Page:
There are times when you need the kind of environment you describe : if you are using Agile practices then you'll have those times, but forcing people to work like that all the time means you don't get the best, not even close to it, out of many, many people. Cube farms and open plan offices are a completely false economy for a significant fraction of the employee demographic.

I also find it amusing that in every place I have worked the people responsible for implementing cube farms have a private office with a door.

Re:High cost of open plan (1)

Anonymous Coward | about 2 years ago | (#41380039)

Isn't it odd that you never hear people complaining, "I'm trying to concentrate here, so make a bunch of noise, OK?"

Von Neumann did, actually.

Pissed the hell out of Einstein when he'd play his phonograph loud as hell down at Princeton.

Re:High cost of open plan (2)

CrypticKev (1322247) | about 2 years ago | (#41381095)

DeMaro & Lister looked at the impact of open plan vs closed offices on productivity waaay back in 1987 in the first edition of "Peopleware". Alas senior management and the beancounters still seem to just look at the capital cost & seem to think partitions are cheaper. I guess they are when the company decides to downsize the cubes to squeeze more sheep into the farm.

So (0)

Anonymous Coward | about 2 years ago | (#41379549)

The older you get the better you off at multi-tasking. I would like to say

science schmience (0)

Anonymous Coward | about 2 years ago | (#41379577)

In our fast paced startup we need to have open lines of communication to enable agility.

Different topics in school (0)

Anonymous Coward | about 2 years ago | (#41379625)

Even if you focus on one topic for an hour and then switch to another one wastes a lot of time. It would be better to focus on one thing until you've learned it and then move onto the next one.

But, I'm not sure if school or work could be setup in that fashion.

Coooperative or Preemptive Multitasking? (5, Insightful)

zhiwenchong (155773) | about 2 years ago | (#41379627)

I find I'm very productive when I focus on short tasks and switch between them (sort of like how co-routines work).

I'm not productive when I'm doing more than one thing at a time.

Mod parent up. (4, Insightful)

khasim (1285) | about 2 years ago | (#41379753)

The trick to "multi-tasking" is to break the various tasks down into sub-tasks that can be completed in the time between interruptions.

The human brain is NOT good at focusing on two or more conscious tasks.

Re:Mod parent up. (1)

kaizokuace (1082079) | about 2 years ago | (#41381891)

don't forget to plan your task schedule to account for context switching. That usually takes time to gear for a new context.

Re:Coooperative or Preemptive Multitasking? (0)

Anonymous Coward | about 2 years ago | (#41380715)

Yep.. when CPU(brain) bound, keep working, once waiting(IO) bound, switch to another task.

I hope the experiment doesn't match the summary (4, Insightful)

fibonacci8 (260615) | about 2 years ago | (#41379645)

For what task(s) were the accompanying unrelated words used? If there weren't additional tasks used to measure the retention of the unrelated words, this doesn't test multitasking at all. Not to mention the 10%/30% drops do not represent a loss in productivity if the additional simultaneous tasks result in a net improvement. The summary sounds like a first grader put together the experiment, time to read the article...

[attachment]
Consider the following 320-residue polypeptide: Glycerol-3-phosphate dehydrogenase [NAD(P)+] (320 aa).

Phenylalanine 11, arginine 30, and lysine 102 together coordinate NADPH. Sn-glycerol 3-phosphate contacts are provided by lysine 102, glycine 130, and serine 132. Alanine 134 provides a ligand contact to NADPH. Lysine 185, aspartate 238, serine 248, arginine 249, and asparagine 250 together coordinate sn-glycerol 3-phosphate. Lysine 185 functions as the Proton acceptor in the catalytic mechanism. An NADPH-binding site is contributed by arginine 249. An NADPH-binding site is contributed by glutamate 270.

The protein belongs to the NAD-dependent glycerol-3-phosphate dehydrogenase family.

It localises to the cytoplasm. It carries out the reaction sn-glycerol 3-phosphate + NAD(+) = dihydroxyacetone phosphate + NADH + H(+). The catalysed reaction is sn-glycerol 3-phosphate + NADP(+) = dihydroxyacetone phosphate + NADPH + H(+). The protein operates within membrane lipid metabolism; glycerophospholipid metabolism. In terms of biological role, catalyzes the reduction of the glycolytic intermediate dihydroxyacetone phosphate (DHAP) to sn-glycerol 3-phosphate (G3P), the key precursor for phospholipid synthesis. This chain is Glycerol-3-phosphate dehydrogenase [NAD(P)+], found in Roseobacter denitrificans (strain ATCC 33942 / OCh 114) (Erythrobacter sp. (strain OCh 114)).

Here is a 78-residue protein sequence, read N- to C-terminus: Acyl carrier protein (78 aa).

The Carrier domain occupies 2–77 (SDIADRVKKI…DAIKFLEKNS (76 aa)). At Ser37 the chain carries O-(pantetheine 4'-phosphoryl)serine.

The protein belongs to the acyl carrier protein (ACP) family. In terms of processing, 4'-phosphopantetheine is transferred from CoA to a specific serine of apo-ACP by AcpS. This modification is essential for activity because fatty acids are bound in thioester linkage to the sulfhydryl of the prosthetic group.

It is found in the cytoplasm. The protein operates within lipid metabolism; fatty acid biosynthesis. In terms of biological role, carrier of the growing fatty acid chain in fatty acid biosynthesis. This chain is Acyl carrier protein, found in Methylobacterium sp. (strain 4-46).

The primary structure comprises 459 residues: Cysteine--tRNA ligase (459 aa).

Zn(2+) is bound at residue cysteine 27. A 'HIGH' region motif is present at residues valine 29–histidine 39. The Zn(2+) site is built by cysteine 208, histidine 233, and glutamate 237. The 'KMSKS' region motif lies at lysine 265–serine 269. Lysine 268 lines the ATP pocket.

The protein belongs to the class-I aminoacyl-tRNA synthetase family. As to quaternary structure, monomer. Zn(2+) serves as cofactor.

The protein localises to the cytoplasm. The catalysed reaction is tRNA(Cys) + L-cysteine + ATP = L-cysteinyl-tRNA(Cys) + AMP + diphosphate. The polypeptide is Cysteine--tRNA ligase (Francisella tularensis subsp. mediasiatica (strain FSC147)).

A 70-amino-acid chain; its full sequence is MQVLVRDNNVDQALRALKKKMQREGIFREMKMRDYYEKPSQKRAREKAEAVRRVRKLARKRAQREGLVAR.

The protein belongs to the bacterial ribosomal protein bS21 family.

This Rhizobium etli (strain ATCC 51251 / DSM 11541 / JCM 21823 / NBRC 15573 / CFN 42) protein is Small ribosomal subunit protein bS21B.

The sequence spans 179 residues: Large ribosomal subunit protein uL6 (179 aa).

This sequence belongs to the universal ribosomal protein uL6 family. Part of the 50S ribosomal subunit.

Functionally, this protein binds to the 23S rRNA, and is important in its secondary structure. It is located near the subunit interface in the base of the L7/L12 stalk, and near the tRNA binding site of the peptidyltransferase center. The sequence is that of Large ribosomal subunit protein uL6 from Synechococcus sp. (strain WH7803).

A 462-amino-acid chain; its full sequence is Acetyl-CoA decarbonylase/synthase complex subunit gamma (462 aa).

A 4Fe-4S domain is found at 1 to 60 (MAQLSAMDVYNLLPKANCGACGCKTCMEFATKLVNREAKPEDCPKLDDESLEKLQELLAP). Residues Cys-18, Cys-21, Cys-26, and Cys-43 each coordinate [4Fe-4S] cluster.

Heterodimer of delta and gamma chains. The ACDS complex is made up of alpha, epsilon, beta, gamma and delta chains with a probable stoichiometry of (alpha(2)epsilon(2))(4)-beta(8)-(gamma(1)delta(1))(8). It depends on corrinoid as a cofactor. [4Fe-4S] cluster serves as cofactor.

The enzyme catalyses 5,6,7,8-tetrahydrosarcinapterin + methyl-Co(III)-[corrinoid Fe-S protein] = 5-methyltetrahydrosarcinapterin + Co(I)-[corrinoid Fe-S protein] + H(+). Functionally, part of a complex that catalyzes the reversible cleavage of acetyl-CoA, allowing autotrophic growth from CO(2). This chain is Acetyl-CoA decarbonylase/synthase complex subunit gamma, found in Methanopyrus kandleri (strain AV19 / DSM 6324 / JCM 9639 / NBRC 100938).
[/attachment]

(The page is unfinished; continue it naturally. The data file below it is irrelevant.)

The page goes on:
How is this multi-tasking? (3, Insightful)

Kuukai (865890) | about 2 years ago | (#41379655)

It seems to me that they're comparing two different attention tasks. In multi-tasking, you would be concerned with how the brain juggles two or more things you're [i]trying[/i] to focus on, while this one is talking about how you deal with meaningless distraction. Related, maybe, but how is it multi-tasking?

Re:How is this multi-tasking? (1)

MindlessAutomata (1282944) | about 2 years ago | (#41382177)

Because cognitively speaking there is no real difference. Whether the additional information is something that is used in the overall task or not is really quite irrelevant to overall performance. After all, what is "relevant" to the task or not really is just our interpretation (in a sort of way).

Cue the "But *I'm* SPECIAL!" comments (1)

Anonymous Coward | about 2 years ago | (#41379665)

Just like idiots who think it's OK for THEM to use cell phones while driving.

Get this:

NO YOU'RE NOT.

Re:Cue the "But *I'm* SPECIAL!" comments (1)

dyingtolive (1393037) | about 2 years ago | (#41379763)

I am special. I have issues with mental hyperactivity. I literally think about two to three things at once, without even trying. If my work performance is any indicator, I can do it at least as well as people who don't.

I don't use my cell phone while driving though. There's a special place in hell for those people.

Re:Cue the "But *I'm* SPECIAL!" comments (0)

Anonymous Coward | about 2 years ago | (#41379907)

I can do it at least as well as people who don't.

Well that does make you special.

They have whole buses dedicated to people like you.

Re:Cue the "But *I'm* SPECIAL!" comments (0)

Anonymous Coward | about 2 years ago | (#41381603)

"mental hyperactivity"

thats a fancy term for scatter-brain, usually they think they are doing so much better than everyone else due to how much extra effort they put into mundrane tasks, but in reality, they are too retarded to tell you the time.

Re:Cue the "But *I'm* SPECIAL!" comments (0)

Anonymous Coward | about 2 years ago | (#41381873)